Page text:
I can’t remember the professor who suggested this to me, but I think it is pretty profound. When it comes to things that you believe are real, it is always a good guideline to think that must be real if it already exists. So, now that we have been told by our governmental researchers, they can produce fusion (the same energy source as the sun), perhaps we shouldn’t be celebrating just yet.
You all know that our sun is not unique. All of those bright, shiny objects in the sky use the same energy production methods, so we KNOW fusion works and produces an enormous amount of energy, and for a long time. On so many levels, the research is impressive for sure, but perhaps we are not asking the truly important questions.
Go ahead and ask any science teachers you know or any theoretical physicists. They will all admit they do not know how these bright objects were created in the first place. Yes, you read that correctly … go and check it out for yourself. Even though we have almost countless examples of this in our universe, we simply have no idea how they were formed. Yes, we have theories. But no one can explain this … and my next statements should give us pause. You do remember Madame Curie learned the hard way that radioactivity was harmful and exposure will kill you?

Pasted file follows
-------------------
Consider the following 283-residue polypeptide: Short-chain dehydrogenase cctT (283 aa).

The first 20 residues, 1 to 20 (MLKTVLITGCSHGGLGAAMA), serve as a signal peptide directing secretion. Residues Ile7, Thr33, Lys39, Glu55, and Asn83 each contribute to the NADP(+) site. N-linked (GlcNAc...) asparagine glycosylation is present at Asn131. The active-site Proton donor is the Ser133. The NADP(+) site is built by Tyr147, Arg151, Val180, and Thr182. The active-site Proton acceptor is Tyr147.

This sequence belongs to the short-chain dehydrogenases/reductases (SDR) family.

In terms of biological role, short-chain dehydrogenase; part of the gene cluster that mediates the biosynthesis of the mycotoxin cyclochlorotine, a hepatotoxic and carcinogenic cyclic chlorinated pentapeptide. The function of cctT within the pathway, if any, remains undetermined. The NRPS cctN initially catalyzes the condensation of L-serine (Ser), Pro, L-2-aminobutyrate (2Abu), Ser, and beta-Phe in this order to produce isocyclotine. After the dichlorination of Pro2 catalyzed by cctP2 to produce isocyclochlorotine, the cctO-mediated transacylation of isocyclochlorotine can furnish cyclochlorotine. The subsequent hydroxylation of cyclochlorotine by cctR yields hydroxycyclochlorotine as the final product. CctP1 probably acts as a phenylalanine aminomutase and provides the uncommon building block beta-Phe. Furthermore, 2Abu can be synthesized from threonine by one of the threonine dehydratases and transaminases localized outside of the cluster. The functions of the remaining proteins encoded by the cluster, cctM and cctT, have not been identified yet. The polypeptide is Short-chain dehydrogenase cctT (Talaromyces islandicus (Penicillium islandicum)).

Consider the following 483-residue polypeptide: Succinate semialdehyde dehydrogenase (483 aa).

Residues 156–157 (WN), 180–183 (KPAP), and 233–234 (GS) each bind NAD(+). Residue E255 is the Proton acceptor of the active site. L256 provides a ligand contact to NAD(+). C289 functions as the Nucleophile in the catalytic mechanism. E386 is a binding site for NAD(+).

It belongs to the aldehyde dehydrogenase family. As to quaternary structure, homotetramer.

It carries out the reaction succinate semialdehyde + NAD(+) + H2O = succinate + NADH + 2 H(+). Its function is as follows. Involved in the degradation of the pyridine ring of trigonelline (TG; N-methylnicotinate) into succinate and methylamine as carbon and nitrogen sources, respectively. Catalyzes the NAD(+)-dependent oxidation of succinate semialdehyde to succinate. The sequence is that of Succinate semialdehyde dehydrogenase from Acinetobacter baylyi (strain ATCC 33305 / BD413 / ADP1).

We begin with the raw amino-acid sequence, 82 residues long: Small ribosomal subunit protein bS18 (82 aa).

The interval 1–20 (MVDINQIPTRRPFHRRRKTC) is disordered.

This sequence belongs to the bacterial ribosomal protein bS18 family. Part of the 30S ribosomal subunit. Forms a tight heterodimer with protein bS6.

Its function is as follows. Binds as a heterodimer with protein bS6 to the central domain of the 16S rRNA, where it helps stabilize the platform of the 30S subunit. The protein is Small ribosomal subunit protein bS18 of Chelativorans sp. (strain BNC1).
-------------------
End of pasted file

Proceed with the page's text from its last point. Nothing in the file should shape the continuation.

Now, read all the press on fusion and tell me whether this idea is safe and practical. These suns are not contained to provide energy in a controlled way. Nothing can exist close to them. Oh, and by the way, why isn’t anyone talking about the size issue here. Our sun is a relatively small star and is so big that its gravitational force holds our solar system together. Why isn’t anyone talking about the scale issue?
Here is a nice summary from the New York Times:
Why is this result such a big deal? As a clean source of energy, nuclear fusion could help replace polluting fossil fuels and overcome climate change. And if the remaining challenges — of which there are many — are figured out, nuclear fusion could produce more energy than today’s technologies are capable of.
Serious barriers remain before that potential future, experts caution. Can scientists reliably replicate what they’ve done only once? Can it be done more efficiently and more quickly? Can it be scaled up? All these questions are serious enough that, if not overcome, the announcement may ultimately amount to little.
Do you remember when Einstein and others worried that the atomic bomb was a bad idea. Yes, it was the beginning of a nuclear age with wonderful examples of power plants in our world. But, it is also the basis of our greatest fears since this same energy source can wipe us out.
What is clear is that we are about to be asked to pay dearly to follow this path … but no one is asking where that path really leads.